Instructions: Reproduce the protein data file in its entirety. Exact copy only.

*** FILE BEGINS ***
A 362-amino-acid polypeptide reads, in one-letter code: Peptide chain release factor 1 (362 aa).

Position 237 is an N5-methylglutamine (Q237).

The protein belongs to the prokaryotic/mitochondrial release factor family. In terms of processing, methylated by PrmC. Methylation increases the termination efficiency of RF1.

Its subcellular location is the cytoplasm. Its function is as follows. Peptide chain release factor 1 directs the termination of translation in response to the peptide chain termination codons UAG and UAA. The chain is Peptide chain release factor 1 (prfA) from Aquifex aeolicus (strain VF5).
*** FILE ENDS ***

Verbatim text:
A 362-amino-acid polypeptide reads, in one-letter code: Peptide chain release factor 1 (362 aa).

Position 237 is an N5-methylglutamine (Q237).

The protein belongs to the prokaryotic/mitochondrial release factor family. In terms of processing, methylated by PrmC. Methylation increases the termination efficiency of RF1.

Its subcellular location is the cytoplasm. Its function is as follows. Peptide chain release factor 1 directs the termination of translation in response to the peptide chain termination codons UAG and UAA. The chain is Peptide chain release factor 1 (prfA) from Aquifex aeolicus (strain VF5).